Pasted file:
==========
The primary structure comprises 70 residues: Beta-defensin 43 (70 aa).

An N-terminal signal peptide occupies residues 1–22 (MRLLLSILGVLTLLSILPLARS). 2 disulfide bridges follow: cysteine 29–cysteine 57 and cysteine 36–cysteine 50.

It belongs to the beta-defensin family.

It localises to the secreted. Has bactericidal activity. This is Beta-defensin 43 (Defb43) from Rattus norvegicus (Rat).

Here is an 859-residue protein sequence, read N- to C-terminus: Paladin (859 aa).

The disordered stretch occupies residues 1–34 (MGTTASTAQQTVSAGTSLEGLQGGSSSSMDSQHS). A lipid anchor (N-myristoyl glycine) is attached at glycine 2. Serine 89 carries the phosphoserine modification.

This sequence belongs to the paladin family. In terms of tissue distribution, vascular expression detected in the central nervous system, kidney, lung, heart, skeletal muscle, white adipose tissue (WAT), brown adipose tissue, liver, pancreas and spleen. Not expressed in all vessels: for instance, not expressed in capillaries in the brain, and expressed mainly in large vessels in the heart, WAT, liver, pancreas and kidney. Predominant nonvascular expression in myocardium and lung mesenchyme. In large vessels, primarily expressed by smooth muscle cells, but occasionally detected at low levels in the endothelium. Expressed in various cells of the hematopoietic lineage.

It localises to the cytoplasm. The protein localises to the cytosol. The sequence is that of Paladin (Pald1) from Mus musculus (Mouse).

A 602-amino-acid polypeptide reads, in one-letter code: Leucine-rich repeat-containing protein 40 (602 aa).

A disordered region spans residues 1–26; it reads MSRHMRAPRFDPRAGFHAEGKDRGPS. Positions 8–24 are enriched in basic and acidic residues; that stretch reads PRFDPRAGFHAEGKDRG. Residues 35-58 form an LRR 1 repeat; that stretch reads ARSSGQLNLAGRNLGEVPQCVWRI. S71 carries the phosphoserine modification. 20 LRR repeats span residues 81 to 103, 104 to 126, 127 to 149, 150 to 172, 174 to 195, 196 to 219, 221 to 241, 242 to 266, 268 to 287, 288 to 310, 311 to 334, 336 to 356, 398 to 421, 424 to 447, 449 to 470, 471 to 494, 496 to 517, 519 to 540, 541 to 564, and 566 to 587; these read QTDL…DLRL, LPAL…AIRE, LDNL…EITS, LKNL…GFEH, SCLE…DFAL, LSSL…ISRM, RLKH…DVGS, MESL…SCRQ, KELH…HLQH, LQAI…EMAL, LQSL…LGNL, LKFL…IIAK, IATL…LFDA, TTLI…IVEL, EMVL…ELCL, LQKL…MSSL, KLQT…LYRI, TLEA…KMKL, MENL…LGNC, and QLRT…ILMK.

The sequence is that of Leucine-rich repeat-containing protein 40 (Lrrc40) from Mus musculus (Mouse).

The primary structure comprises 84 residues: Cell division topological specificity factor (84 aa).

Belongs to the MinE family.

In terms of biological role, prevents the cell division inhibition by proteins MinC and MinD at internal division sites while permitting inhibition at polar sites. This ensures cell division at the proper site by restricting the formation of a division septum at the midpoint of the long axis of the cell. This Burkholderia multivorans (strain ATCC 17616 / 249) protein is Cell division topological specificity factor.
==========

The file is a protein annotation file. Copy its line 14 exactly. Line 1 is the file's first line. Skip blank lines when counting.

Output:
In terms of biological role, prevents the cell division inhibition by proteins MinC and MinD at internal division sites while permitting inhibition at polar sites. This ensures cell division at the proper site by restricting the formation of a division septum at the midpoint of the long axis of the cell. This Burkholderia multivorans (strain ATCC 17616 / 249) protein is Cell division topological specificity factor.